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Where EAST meets the Northwest

PAINSTAKING PROCESS. Sculptors Tom Tsuchiya, center, and Mindy Ellis, right, and Josh Rooney, left, the sales and marketing director for sports and entertainment for the Matthews International Corp., examine molds for plaques of Baseball Hall of Fame inductees at the companyís facility in Pittsburgh. For more than three decades, Matthews International Corp. has produced plaques for the Baseball Hall of Fame in Cooperstown, New York. (Matthews International Corp. via AP)

From The Asian Reporter, V26, #5 (March 7, 2016), page 7.

Firm has made Baseball Hall of Fame plaques for three decades

By Bob Cohn

Pittsburgh Tribune-Review

PITTSBURGH (AP) ó Tom Tsuchiya will soon point his orange 2011 Honda Element east and drive about five hours from Cincinnati bearing precious cargo.

Once he arrives at the sprawling Brookline facility on West Liberty Avenue that houses the Matthews International Bronze Division, the 43-year-old sculptor will hand over a pair of clay images he designed and created in about six weeks. This will set in motion a process, the results of which are images cast in bronze and plaques unveiled on the grounds of Clark Athletic Center in Cooperstown, New York, on July 25 when Ken Griffey Jr. and Mike Piazza become the newest members of the Baseball Hall of Fame.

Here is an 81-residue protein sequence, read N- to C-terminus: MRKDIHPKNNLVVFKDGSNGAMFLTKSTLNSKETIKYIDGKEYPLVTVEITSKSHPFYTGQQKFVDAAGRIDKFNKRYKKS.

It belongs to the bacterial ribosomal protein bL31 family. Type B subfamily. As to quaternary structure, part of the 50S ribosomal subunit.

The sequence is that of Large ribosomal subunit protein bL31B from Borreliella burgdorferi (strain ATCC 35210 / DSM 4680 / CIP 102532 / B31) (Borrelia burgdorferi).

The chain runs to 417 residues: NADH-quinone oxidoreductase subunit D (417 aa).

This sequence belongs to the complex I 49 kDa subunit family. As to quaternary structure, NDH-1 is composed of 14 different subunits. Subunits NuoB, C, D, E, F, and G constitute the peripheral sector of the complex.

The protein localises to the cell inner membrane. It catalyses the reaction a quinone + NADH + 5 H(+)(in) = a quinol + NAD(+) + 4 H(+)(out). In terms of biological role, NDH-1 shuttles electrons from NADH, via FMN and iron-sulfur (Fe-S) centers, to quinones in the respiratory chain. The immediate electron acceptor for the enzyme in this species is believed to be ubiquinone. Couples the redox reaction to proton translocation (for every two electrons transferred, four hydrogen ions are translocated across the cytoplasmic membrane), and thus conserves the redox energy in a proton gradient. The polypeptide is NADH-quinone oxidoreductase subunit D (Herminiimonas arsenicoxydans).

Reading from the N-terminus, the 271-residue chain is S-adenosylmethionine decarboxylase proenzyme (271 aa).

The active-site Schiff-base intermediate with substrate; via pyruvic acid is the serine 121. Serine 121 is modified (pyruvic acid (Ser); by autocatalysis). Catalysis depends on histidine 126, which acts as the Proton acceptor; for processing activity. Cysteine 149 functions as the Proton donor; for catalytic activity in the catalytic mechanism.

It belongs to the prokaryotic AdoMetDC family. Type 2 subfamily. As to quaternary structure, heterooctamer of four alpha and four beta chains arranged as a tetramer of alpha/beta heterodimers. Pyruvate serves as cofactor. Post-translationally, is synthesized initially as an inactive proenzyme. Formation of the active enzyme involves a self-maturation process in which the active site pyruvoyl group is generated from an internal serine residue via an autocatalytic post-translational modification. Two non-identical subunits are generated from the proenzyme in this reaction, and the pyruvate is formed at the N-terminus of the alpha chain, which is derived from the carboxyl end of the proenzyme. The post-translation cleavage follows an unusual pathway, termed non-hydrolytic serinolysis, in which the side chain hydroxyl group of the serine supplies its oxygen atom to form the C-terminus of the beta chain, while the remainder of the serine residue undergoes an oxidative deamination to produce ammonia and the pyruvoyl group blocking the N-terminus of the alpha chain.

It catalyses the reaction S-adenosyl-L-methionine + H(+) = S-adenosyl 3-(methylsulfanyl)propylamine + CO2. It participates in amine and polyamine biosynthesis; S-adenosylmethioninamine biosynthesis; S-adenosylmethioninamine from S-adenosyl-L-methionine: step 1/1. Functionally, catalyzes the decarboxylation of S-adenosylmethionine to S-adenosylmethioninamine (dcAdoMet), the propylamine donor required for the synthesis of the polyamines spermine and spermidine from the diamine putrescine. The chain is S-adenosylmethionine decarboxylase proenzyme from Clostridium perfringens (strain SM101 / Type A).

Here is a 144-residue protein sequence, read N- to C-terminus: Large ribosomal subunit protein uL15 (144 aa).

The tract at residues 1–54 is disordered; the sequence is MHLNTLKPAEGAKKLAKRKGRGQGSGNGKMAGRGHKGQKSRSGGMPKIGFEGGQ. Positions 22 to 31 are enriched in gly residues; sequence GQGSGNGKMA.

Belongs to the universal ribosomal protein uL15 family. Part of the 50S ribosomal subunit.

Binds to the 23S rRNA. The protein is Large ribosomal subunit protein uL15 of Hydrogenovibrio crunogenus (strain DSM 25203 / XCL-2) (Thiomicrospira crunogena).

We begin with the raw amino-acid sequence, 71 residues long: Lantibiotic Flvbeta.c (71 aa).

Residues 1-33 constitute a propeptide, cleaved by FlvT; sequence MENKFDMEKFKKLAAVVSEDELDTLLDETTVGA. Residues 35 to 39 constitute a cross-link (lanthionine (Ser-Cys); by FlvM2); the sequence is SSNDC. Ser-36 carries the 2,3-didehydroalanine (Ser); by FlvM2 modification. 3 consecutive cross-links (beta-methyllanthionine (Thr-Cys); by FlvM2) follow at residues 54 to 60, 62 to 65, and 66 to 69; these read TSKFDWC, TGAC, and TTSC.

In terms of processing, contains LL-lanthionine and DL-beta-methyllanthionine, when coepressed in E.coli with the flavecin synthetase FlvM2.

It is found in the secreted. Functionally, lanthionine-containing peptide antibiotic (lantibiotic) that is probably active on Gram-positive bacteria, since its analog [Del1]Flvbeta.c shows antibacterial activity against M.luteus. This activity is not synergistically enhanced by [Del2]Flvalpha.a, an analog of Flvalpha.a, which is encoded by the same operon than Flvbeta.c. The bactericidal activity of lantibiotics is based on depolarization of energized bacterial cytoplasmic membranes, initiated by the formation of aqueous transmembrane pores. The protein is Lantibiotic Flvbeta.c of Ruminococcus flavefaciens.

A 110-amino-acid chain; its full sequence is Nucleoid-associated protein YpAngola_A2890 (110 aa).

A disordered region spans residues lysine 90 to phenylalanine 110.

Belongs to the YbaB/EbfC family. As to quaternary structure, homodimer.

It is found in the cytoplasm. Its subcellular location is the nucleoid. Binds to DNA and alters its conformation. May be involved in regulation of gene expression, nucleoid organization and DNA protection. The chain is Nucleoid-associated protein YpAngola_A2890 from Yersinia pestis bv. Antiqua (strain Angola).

In their speeches they will laugh, maybe cry, reminisce, and thank loved ones and other appropriate people. They also will lay their eyes, for the first time, on the work of Tsuchiya (pronounced Soo-cheeya) and the Matthews team, which produced the lasting likenesses and, in a sense, immortality.

"It would definitely be a big moment and a special moment for me," said Tsuchiya, who created the Hall of Fame images for the first time. "With these guys, it will be a complete surprise. Itís hard to know what Iíll feel like because everything Iíve done at this point, itís never been a surprise to the subject. But Iím confident it will look good."

Matthews has made the plaques since about 1983. Tsuchiya, the son of Japanese immigrants, is a rookie. For most of the last 20 years, the job went to Pittsburgh native Mindy Ellis, who helped create 76 plaques.